Selective breeding in cattle has been very successful in increasing the quantity of production, but there has been little selection for product quality. This project will identify the genes involved in aspects of meat quality and develop programmes to enhance the quality, accounting for regional variations.
The objective of this project is to define the variation in meat quality using standardised measurements, in and between breeds of cattle representing the spectrum of diversity found in Europe when reared under standardised management conditions. The genetic component of the variation in specific measures of meat quality will be identified, and the contribution of 'candidate' genes and QTL to that variation will be tested, using single nucleotide polymorphisms identified in the project as markers for alleles of the genes.
Progress to Date
Bull calves from 15 different cattle breeds were raised under comparable management conditions and were slaughtered following the protocols for the slaughter and collection of samples that had been established during course of the project. The transfer of samples between partners was delayed, as it was necessary to obtain permission for shipping meat samples from the UK following FMD restrictions. Permission was finally obtained and samples have been exchanged, with the exception of the taste panel samples. This means that all UK samples were tested by taste panelling in the UK. Thus sensory analysis protocols have had to be amended to allow comparison between data obtained in Spain and the UK. Most meat quality testing is now complete and data is being collated into a central database for checking prior to analysis.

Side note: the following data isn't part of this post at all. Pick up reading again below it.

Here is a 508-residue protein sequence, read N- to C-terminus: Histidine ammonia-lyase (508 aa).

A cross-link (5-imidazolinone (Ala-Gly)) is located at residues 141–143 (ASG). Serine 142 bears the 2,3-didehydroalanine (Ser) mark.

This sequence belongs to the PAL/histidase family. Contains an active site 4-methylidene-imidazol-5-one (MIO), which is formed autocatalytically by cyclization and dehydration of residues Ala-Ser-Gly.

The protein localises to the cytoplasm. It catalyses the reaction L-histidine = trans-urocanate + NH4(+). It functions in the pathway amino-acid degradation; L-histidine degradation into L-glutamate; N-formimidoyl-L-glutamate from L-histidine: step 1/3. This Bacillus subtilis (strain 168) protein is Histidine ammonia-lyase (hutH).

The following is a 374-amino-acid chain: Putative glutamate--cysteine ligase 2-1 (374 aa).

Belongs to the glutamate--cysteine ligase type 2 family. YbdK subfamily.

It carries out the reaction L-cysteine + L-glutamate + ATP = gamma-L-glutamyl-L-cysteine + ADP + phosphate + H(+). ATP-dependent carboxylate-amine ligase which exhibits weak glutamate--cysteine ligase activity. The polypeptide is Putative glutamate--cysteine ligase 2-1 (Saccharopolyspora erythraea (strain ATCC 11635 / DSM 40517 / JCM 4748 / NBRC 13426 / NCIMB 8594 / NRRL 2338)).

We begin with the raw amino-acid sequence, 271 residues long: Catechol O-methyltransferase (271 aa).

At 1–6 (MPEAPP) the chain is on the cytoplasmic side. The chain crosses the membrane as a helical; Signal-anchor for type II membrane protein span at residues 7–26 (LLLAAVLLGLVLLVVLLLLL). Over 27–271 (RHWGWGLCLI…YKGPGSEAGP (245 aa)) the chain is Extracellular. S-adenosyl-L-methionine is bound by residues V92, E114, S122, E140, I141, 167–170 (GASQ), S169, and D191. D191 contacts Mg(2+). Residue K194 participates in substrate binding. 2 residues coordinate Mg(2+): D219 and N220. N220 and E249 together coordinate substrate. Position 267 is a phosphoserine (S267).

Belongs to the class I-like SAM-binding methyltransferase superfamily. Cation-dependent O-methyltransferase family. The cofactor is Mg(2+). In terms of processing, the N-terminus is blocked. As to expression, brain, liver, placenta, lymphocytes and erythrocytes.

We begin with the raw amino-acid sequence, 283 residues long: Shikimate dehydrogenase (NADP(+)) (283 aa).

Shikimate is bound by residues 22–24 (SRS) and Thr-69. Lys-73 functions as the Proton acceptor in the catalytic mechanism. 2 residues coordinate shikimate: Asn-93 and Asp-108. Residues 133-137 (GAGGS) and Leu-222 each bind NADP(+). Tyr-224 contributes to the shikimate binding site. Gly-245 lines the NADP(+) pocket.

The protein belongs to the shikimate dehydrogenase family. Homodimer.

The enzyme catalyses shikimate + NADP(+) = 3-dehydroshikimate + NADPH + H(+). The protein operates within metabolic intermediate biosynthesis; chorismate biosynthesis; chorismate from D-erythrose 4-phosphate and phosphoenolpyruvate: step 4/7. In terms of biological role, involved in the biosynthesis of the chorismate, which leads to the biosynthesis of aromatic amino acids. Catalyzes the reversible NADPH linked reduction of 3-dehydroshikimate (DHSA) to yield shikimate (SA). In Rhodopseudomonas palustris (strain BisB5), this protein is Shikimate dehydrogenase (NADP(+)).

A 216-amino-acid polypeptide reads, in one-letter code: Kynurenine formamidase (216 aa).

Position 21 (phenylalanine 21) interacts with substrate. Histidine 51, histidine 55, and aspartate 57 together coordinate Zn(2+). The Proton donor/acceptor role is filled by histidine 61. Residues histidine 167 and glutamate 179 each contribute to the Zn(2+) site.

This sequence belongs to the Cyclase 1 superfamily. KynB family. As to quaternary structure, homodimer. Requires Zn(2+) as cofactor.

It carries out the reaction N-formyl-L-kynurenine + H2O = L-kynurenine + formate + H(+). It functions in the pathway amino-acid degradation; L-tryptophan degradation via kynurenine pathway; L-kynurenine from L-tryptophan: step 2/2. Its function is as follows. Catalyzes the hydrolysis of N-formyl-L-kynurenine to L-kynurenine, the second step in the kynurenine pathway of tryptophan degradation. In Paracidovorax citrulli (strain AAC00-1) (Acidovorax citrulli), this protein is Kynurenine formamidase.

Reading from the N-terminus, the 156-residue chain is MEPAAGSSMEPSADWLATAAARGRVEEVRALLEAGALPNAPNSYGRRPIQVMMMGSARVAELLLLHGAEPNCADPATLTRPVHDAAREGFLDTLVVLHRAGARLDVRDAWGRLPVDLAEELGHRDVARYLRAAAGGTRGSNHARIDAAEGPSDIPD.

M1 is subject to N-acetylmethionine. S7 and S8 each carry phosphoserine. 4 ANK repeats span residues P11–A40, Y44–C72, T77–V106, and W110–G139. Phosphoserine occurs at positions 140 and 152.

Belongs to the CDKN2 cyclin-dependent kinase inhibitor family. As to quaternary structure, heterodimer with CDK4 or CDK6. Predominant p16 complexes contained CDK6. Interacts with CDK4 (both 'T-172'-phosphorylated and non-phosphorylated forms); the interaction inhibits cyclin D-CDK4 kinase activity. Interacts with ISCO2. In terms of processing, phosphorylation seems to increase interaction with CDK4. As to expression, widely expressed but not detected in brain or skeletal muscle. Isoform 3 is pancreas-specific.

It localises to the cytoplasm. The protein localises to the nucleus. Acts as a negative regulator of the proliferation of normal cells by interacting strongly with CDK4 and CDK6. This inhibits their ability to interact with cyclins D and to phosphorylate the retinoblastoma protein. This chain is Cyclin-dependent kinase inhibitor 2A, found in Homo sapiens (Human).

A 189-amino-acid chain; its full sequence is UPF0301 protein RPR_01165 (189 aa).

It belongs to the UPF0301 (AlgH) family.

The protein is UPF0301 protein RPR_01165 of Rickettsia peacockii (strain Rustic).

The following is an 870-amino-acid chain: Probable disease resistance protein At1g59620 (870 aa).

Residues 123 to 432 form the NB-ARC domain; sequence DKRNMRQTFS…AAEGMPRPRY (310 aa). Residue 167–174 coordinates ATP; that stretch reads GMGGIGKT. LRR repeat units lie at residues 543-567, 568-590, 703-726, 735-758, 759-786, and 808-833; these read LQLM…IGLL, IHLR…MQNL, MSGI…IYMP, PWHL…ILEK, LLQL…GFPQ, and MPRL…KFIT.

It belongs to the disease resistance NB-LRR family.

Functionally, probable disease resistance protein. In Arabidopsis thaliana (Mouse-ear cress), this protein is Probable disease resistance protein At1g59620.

Simple sequence differences (polymorphisms) are being examined in genes that may control variation in meat quality traits. A total of 459 candidate genes were identified for study using knowledge of their physiological role in muscle development or composition, or because they code for structural components of muscle. A database has been created that contains information on gene sequences, function and polymorphisms (single nucleotide polymorphisms -SNP or insertions or deletions - INDELS). Tests of methods for routinely testing these SNPs on large numbers of samples were completed but proved either unreliable, or expensive. Therefore the decision was made to sub-contract the work to a commercial service company who are able to deliver the genotyping requirements eliable and al lower cost that would be possible by the participants.
Analysis methods for examining breed and genetically controlled variations in meat quality data and association analysis between the candidate genes and variations in meat quality are being discussed. The methods used in other studies and potentially relevant statistical techniques have been reviewed. As data emerges from the project different levels of analysis being undertaken, starting with the examination of variations in meat quality. Methods for detecting the associations between traits and genes are being developed and tested.
Scientist responsible for the project
Dr JOHN WILLIAMS
EH25 9PS Roslin, Midlothian
United Kingdom (The) - GB
Phone: +44 1315 274200
Fax: +44 1314 400434
||Roslin Institute (Edinburgh)
||01 February 2001
||3 878 399 €
|Total EC contribution
||2 736 000 €
- Istituo Sperimentale per la Zootecnia (Animal Production Research Institute), Italy - IT
- Royal Veterinary and Agricultural University, Department of Dairy and Food Science, Denmark - DK